Hypothermia therapy after traumatic brain injury in children

James S Hutchison, Roxanne E Ward, Jacques Lacroix, Paul C H├ębert, Marcia A Barnes, Desmond J Bohn, Peter B Dirks, Steve Doucette, Dean Fergusson, Ronald Gottesman, Ari R Joffe, Haresh M Kirpalani, Philippe G Meyer, Kevin P Morris, David Moher, Ram N Singh, Peter W Skippen
New England Journal of Medicine 2008 June 5, 358 (23): 2447-56

BACKGROUND: Hypothermia therapy improves survival and the neurologic outcome in animal models of traumatic brain injury. However, the effect of hypothermia therapy on the neurologic outcome and mortality among children who have severe traumatic brain injury is unknown.

METHODS: In a multicenter, international trial, we randomly assigned children with severe traumatic brain injury to either hypothermia therapy (32.5 degrees C for 24 hours) initiated within 8 hours after injury or to normothermia (37.0 degrees C). The primary outcome was the proportion of children who had an unfavorable outcome (i.e., severe disability, persistent vegetative state, or death), as assessed on the basis of the Pediatric Cerebral Performance Category score at 6 months.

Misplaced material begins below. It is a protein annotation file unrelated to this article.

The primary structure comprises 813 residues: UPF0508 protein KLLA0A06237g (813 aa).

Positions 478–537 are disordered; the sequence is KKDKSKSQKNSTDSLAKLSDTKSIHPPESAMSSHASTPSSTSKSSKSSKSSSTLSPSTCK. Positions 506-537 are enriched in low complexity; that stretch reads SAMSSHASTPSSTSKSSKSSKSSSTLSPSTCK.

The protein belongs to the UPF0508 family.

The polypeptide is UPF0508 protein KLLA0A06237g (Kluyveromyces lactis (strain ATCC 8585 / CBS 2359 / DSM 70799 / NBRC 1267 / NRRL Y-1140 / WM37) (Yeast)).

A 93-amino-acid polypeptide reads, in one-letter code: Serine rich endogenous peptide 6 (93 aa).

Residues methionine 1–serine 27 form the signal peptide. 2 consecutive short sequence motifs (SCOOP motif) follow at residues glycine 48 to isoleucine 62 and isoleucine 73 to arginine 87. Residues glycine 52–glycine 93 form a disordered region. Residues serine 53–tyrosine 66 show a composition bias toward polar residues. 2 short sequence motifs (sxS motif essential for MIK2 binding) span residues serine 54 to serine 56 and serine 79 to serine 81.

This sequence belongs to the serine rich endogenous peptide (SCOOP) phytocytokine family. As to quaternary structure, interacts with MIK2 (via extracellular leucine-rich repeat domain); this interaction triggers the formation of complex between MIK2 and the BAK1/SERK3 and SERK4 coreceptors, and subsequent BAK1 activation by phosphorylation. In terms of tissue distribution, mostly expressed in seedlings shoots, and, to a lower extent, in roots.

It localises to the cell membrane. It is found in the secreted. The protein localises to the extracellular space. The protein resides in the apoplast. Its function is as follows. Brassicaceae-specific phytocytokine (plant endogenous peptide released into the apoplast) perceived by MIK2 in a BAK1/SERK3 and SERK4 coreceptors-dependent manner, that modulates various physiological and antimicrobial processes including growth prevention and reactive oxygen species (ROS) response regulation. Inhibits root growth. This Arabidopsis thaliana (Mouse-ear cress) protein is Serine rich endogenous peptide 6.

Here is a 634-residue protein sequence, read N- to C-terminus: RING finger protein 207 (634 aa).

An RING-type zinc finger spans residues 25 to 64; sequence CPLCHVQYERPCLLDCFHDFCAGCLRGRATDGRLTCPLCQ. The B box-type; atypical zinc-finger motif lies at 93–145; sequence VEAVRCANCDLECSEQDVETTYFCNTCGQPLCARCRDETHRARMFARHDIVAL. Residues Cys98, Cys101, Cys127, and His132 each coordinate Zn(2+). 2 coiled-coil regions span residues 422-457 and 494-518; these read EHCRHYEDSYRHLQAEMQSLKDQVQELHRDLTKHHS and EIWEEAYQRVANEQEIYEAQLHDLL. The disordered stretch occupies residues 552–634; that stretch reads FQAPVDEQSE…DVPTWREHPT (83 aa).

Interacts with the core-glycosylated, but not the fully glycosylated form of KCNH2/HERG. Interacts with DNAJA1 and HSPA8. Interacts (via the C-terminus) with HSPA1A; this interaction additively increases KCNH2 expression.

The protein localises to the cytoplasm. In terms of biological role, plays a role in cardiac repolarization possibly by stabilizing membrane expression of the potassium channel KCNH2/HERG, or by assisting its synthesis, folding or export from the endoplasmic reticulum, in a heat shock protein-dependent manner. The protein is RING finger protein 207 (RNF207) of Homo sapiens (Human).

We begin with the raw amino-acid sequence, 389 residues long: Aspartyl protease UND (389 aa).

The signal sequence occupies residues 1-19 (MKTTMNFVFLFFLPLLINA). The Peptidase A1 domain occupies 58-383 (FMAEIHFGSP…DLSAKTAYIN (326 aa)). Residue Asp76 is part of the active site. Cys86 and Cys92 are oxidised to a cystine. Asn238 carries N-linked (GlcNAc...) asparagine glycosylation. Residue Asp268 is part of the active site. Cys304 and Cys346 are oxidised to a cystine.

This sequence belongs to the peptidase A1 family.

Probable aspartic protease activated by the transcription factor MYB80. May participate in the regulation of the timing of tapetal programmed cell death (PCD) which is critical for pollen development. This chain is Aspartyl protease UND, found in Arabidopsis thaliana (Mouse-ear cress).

RESULTS: A total of 225 children were randomly assigned to the hypothermia group or the normothermia group; the mean temperatures achieved in the two groups were 33.1+/-1.2 degrees C and 36.9+/-0.5 degrees C, respectively. At 6 months, 31% of the patients in the hypothermia group, as compared with 22% of the patients in the normothermia group, had an unfavorable outcome (relative risk, 1.41; 95% confidence interval [CI], 0.89 to 2.22; P=0.14). There were 23 deaths (21%) in the hypothermia group and 14 deaths (12%) in the normothermia group (relative risk, 1.40; 95% CI, 0.90 to 2.27; P=0.06). There was more hypotension (P=0.047) and more vasoactive agents were administered (P<0.001) in the hypothermia group during the rewarming period than in the normothermia group. Lengths of stay in the intensive care unit and in the hospital and other adverse events were similar in the two groups.

CONCLUSIONS: In children with severe traumatic brain injury, hypothermia therapy that is initiated within 8 hours after injury and continued for 24 hours does not improve the neurologic outcome and may increase mortality. (Current Controlled Trials number, ISRCTN77393684 [].).

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